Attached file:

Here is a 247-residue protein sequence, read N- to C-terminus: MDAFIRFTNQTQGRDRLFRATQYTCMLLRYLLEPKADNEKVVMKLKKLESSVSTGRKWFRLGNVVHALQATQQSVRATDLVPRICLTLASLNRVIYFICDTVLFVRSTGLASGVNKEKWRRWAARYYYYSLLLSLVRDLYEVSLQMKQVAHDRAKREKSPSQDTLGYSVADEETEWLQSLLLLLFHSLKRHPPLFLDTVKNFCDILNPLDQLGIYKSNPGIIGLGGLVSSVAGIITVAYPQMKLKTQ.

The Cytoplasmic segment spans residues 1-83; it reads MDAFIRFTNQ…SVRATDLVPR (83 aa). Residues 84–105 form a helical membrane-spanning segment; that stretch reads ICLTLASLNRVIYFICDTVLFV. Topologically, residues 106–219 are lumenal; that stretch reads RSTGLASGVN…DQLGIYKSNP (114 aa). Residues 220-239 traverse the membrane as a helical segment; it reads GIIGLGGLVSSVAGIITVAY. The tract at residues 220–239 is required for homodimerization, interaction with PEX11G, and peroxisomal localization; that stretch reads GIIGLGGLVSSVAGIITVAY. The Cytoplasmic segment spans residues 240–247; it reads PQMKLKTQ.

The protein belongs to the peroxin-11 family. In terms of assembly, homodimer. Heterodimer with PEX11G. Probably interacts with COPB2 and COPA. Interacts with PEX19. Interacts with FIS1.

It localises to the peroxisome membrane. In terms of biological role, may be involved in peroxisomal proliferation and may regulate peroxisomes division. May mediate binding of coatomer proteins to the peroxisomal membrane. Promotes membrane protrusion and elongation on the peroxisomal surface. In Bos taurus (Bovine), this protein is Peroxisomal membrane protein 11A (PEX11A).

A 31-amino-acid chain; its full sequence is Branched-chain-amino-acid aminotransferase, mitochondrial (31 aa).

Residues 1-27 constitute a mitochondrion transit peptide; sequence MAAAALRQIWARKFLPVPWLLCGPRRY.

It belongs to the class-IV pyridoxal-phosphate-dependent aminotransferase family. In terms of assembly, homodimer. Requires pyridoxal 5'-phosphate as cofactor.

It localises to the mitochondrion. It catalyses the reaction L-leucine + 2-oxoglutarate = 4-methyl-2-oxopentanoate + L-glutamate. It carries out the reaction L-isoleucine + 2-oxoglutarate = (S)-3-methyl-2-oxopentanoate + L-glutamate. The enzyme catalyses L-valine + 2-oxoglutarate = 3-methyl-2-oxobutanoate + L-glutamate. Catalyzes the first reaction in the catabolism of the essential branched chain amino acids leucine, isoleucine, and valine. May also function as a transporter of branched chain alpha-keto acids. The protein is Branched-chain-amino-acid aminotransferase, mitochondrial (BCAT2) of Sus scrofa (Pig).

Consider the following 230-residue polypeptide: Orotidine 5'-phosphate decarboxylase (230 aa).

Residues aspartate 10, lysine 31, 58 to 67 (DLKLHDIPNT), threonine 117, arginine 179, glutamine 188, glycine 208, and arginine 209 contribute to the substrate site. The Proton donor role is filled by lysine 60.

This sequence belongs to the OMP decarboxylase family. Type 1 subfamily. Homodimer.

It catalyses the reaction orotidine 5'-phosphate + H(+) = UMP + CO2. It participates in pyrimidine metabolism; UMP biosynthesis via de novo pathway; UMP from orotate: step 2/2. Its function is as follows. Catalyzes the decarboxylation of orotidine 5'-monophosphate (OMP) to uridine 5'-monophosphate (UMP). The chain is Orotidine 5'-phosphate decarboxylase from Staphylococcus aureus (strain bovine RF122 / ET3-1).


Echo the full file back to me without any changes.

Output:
Here is a 247-residue protein sequence, read N- to C-terminus: MDAFIRFTNQTQGRDRLFRATQYTCMLLRYLLEPKADNEKVVMKLKKLESSVSTGRKWFRLGNVVHALQATQQSVRATDLVPRICLTLASLNRVIYFICDTVLFVRSTGLASGVNKEKWRRWAARYYYYSLLLSLVRDLYEVSLQMKQVAHDRAKREKSPSQDTLGYSVADEETEWLQSLLLLLFHSLKRHPPLFLDTVKNFCDILNPLDQLGIYKSNPGIIGLGGLVSSVAGIITVAYPQMKLKTQ.

The Cytoplasmic segment spans residues 1-83; it reads MDAFIRFTNQ…SVRATDLVPR (83 aa). Residues 84–105 form a helical membrane-spanning segment; that stretch reads ICLTLASLNRVIYFICDTVLFV. Topologically, residues 106–219 are lumenal; that stretch reads RSTGLASGVN…DQLGIYKSNP (114 aa). Residues 220-239 traverse the membrane as a helical segment; it reads GIIGLGGLVSSVAGIITVAY. The tract at residues 220–239 is required for homodimerization, interaction with PEX11G, and peroxisomal localization; that stretch reads GIIGLGGLVSSVAGIITVAY. The Cytoplasmic segment spans residues 240–247; it reads PQMKLKTQ.

The protein belongs to the peroxin-11 family. In terms of assembly, homodimer. Heterodimer with PEX11G. Probably interacts with COPB2 and COPA. Interacts with PEX19. Interacts with FIS1.

It localises to the peroxisome membrane. In terms of biological role, may be involved in peroxisomal proliferation and may regulate peroxisomes division. May mediate binding of coatomer proteins to the peroxisomal membrane. Promotes membrane protrusion and elongation on the peroxisomal surface. In Bos taurus (Bovine), this protein is Peroxisomal membrane protein 11A (PEX11A).

A 31-amino-acid chain; its full sequence is Branched-chain-amino-acid aminotransferase, mitochondrial (31 aa).

Residues 1-27 constitute a mitochondrion transit peptide; sequence MAAAALRQIWARKFLPVPWLLCGPRRY.

It belongs to the class-IV pyridoxal-phosphate-dependent aminotransferase family. In terms of assembly, homodimer. Requires pyridoxal 5'-phosphate as cofactor.

It localises to the mitochondrion. It catalyses the reaction L-leucine + 2-oxoglutarate = 4-methyl-2-oxopentanoate + L-glutamate. It carries out the reaction L-isoleucine + 2-oxoglutarate = (S)-3-methyl-2-oxopentanoate + L-glutamate. The enzyme catalyses L-valine + 2-oxoglutarate = 3-methyl-2-oxobutanoate + L-glutamate. Catalyzes the first reaction in the catabolism of the essential branched chain amino acids leucine, isoleucine, and valine. May also function as a transporter of branched chain alpha-keto acids. The protein is Branched-chain-amino-acid aminotransferase, mitochondrial (BCAT2) of Sus scrofa (Pig).

Consider the following 230-residue polypeptide: Orotidine 5'-phosphate decarboxylase (230 aa).

Residues aspartate 10, lysine 31, 58 to 67 (DLKLHDIPNT), threonine 117, arginine 179, glutamine 188, glycine 208, and arginine 209 contribute to the substrate site. The Proton donor role is filled by lysine 60.

This sequence belongs to the OMP decarboxylase family. Type 1 subfamily. Homodimer.

It catalyses the reaction orotidine 5'-phosphate + H(+) = UMP + CO2. It participates in pyrimidine metabolism; UMP biosynthesis via de novo pathway; UMP from orotate: step 2/2. Its function is as follows. Catalyzes the decarboxylation of orotidine 5'-monophosphate (OMP) to uridine 5'-monophosphate (UMP). The chain is Orotidine 5'-phosphate decarboxylase from Staphylococcus aureus (strain bovine RF122 / ET3-1).